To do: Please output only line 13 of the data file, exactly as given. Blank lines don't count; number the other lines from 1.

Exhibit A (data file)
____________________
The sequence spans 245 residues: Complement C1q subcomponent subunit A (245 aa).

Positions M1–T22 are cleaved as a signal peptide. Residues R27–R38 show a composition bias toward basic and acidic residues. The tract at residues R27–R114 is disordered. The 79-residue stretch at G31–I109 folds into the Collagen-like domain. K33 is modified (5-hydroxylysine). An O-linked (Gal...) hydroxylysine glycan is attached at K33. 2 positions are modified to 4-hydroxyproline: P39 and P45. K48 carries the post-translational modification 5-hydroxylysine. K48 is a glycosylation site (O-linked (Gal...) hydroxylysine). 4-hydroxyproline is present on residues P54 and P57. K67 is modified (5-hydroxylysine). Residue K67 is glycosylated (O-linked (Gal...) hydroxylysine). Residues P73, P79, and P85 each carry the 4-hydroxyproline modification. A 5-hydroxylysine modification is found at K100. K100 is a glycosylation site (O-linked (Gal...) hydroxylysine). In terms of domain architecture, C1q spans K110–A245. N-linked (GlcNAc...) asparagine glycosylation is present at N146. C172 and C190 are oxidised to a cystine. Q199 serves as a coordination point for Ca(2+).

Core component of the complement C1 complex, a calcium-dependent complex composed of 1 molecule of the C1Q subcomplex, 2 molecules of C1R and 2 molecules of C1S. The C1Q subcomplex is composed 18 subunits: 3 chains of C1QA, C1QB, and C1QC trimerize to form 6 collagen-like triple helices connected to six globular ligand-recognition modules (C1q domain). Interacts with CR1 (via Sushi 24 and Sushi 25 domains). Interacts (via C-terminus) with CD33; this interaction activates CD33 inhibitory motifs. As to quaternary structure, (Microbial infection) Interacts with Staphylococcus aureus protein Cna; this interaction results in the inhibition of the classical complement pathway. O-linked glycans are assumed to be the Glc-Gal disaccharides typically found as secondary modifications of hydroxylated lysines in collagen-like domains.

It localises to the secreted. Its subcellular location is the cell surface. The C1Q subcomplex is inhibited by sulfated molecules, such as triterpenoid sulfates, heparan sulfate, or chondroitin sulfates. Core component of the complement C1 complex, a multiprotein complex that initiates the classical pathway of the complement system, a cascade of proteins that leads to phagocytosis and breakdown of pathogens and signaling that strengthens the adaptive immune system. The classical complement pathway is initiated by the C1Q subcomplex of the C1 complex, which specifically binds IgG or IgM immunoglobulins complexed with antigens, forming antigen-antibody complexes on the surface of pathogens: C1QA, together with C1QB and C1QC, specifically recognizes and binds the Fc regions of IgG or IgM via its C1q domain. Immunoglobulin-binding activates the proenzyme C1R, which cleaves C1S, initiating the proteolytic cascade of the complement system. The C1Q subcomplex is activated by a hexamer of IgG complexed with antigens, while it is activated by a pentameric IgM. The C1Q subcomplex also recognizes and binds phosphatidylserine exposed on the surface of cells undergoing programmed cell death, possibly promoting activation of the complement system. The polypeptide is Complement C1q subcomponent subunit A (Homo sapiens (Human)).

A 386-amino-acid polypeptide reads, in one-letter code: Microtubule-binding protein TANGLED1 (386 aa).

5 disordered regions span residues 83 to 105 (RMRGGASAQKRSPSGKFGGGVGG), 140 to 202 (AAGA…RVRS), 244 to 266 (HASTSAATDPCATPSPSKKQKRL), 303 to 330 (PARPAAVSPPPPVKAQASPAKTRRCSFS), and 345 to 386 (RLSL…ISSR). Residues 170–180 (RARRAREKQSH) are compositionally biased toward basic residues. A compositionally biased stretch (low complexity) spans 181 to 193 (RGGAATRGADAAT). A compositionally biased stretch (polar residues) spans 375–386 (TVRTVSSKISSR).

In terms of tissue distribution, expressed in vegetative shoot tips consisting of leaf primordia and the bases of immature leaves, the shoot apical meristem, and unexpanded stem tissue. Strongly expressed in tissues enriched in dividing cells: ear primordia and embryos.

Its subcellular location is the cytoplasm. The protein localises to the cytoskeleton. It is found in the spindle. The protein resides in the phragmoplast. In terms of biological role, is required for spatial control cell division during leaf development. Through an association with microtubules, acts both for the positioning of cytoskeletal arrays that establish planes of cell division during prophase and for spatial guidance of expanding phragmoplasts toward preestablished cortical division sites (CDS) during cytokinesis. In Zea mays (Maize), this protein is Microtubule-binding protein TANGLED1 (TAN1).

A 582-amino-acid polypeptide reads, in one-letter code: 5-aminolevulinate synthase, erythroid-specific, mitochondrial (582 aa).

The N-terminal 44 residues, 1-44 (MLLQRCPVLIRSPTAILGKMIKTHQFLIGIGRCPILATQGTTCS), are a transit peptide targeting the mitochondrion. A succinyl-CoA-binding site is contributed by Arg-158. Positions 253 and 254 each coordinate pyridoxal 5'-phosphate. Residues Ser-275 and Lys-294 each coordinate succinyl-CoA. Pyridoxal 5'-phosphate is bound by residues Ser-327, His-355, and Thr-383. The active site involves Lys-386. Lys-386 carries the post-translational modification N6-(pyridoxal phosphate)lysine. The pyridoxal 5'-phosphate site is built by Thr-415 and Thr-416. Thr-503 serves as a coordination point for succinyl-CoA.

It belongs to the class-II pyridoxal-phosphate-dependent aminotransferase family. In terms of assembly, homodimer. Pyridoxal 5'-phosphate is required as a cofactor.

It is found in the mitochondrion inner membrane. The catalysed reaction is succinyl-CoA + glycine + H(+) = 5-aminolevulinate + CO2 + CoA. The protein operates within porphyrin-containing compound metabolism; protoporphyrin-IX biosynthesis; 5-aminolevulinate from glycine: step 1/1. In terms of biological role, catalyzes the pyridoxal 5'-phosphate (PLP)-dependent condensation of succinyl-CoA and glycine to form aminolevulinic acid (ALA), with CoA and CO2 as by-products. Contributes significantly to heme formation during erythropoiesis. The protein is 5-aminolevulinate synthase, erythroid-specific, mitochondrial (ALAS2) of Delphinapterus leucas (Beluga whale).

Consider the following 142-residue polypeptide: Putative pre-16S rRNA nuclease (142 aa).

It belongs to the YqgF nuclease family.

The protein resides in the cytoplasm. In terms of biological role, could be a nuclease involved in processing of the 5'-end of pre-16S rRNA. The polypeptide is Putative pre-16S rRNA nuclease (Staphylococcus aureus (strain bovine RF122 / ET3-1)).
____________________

Consider the following 142-residue polypeptide: Putative pre-16S rRNA nuclease (142 aa).